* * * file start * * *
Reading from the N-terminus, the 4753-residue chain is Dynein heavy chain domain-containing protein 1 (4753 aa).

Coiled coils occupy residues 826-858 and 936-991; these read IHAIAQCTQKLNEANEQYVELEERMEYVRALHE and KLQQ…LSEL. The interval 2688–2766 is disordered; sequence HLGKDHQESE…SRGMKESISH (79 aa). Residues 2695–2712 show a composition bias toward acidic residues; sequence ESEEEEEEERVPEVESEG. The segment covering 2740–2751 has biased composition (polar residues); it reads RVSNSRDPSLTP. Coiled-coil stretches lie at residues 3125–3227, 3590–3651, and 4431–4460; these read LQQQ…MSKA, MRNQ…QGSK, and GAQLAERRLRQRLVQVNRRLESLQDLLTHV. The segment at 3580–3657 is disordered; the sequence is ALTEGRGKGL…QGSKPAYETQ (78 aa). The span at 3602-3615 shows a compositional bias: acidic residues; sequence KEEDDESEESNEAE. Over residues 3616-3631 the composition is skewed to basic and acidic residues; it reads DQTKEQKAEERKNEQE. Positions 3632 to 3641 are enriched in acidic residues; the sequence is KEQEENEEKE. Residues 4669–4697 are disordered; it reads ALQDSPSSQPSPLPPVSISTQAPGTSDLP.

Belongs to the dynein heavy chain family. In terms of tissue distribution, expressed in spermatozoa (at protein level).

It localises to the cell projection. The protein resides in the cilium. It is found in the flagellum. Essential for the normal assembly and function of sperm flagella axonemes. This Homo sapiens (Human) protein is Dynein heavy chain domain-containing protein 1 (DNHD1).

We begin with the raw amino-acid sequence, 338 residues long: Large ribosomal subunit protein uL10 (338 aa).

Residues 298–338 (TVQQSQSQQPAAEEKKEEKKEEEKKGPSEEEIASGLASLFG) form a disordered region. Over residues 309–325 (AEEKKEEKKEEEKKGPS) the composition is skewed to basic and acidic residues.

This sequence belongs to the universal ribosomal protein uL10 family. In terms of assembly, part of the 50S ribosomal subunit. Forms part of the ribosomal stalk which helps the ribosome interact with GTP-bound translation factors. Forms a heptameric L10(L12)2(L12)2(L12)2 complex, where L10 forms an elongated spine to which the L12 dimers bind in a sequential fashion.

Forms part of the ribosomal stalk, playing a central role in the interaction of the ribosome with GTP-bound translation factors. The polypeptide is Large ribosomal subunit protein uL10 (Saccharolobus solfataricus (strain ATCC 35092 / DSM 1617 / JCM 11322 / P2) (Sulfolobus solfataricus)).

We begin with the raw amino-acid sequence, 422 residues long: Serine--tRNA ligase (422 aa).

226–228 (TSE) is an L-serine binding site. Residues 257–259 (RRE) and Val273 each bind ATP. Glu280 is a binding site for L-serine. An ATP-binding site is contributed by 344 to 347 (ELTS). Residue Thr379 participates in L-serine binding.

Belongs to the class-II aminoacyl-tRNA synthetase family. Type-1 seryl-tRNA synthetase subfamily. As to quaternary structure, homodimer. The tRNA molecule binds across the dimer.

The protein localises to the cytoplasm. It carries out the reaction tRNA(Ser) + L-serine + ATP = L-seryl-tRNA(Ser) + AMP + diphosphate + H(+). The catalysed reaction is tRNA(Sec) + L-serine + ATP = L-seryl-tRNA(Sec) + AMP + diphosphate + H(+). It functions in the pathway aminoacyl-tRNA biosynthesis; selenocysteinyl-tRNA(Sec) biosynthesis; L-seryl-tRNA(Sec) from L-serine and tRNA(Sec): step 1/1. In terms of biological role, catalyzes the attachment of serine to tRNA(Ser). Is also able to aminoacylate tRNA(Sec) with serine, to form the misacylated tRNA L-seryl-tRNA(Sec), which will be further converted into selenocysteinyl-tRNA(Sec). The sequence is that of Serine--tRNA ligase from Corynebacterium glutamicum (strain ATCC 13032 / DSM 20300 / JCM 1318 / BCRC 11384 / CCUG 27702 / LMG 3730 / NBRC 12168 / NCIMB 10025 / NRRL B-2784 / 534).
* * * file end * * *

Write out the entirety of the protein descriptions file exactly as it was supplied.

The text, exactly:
Reading from the N-terminus, the 4753-residue chain is Dynein heavy chain domain-containing protein 1 (4753 aa).

Coiled coils occupy residues 826-858 and 936-991; these read IHAIAQCTQKLNEANEQYVELEERMEYVRALHE and KLQQ…LSEL. The interval 2688–2766 is disordered; sequence HLGKDHQESE…SRGMKESISH (79 aa). Residues 2695–2712 show a composition bias toward acidic residues; sequence ESEEEEEEERVPEVESEG. The segment covering 2740–2751 has biased composition (polar residues); it reads RVSNSRDPSLTP. Coiled-coil stretches lie at residues 3125–3227, 3590–3651, and 4431–4460; these read LQQQ…MSKA, MRNQ…QGSK, and GAQLAERRLRQRLVQVNRRLESLQDLLTHV. The segment at 3580–3657 is disordered; the sequence is ALTEGRGKGL…QGSKPAYETQ (78 aa). The span at 3602-3615 shows a compositional bias: acidic residues; sequence KEEDDESEESNEAE. Over residues 3616-3631 the composition is skewed to basic and acidic residues; it reads DQTKEQKAEERKNEQE. Positions 3632 to 3641 are enriched in acidic residues; the sequence is KEQEENEEKE. Residues 4669–4697 are disordered; it reads ALQDSPSSQPSPLPPVSISTQAPGTSDLP.

Belongs to the dynein heavy chain family. In terms of tissue distribution, expressed in spermatozoa (at protein level).

It localises to the cell projection. The protein resides in the cilium. It is found in the flagellum. Essential for the normal assembly and function of sperm flagella axonemes. This Homo sapiens (Human) protein is Dynein heavy chain domain-containing protein 1 (DNHD1).

We begin with the raw amino-acid sequence, 338 residues long: Large ribosomal subunit protein uL10 (338 aa).

Residues 298–338 (TVQQSQSQQPAAEEKKEEKKEEEKKGPSEEEIASGLASLFG) form a disordered region. Over residues 309–325 (AEEKKEEKKEEEKKGPS) the composition is skewed to basic and acidic residues.

This sequence belongs to the universal ribosomal protein uL10 family. In terms of assembly, part of the 50S ribosomal subunit. Forms part of the ribosomal stalk which helps the ribosome interact with GTP-bound translation factors. Forms a heptameric L10(L12)2(L12)2(L12)2 complex, where L10 forms an elongated spine to which the L12 dimers bind in a sequential fashion.

Forms part of the ribosomal stalk, playing a central role in the interaction of the ribosome with GTP-bound translation factors. The polypeptide is Large ribosomal subunit protein uL10 (Saccharolobus solfataricus (strain ATCC 35092 / DSM 1617 / JCM 11322 / P2) (Sulfolobus solfataricus)).

We begin with the raw amino-acid sequence, 422 residues long: Serine--tRNA ligase (422 aa).

226–228 (TSE) is an L-serine binding site. Residues 257–259 (RRE) and Val273 each bind ATP. Glu280 is a binding site for L-serine. An ATP-binding site is contributed by 344 to 347 (ELTS). Residue Thr379 participates in L-serine binding.

Belongs to the class-II aminoacyl-tRNA synthetase family. Type-1 seryl-tRNA synthetase subfamily. As to quaternary structure, homodimer. The tRNA molecule binds across the dimer.

The protein localises to the cytoplasm. It carries out the reaction tRNA(Ser) + L-serine + ATP = L-seryl-tRNA(Ser) + AMP + diphosphate + H(+). The catalysed reaction is tRNA(Sec) + L-serine + ATP = L-seryl-tRNA(Sec) + AMP + diphosphate + H(+). It functions in the pathway aminoacyl-tRNA biosynthesis; selenocysteinyl-tRNA(Sec) biosynthesis; L-seryl-tRNA(Sec) from L-serine and tRNA(Sec): step 1/1. In terms of biological role, catalyzes the attachment of serine to tRNA(Ser). Is also able to aminoacylate tRNA(Sec) with serine, to form the misacylated tRNA L-seryl-tRNA(Sec), which will be further converted into selenocysteinyl-tRNA(Sec). The sequence is that of Serine--tRNA ligase from Corynebacterium glutamicum (strain ATCC 13032 / DSM 20300 / JCM 1318 / BCRC 11384 / CCUG 27702 / LMG 3730 / NBRC 12168 / NCIMB 10025 / NRRL B-2784 / 534).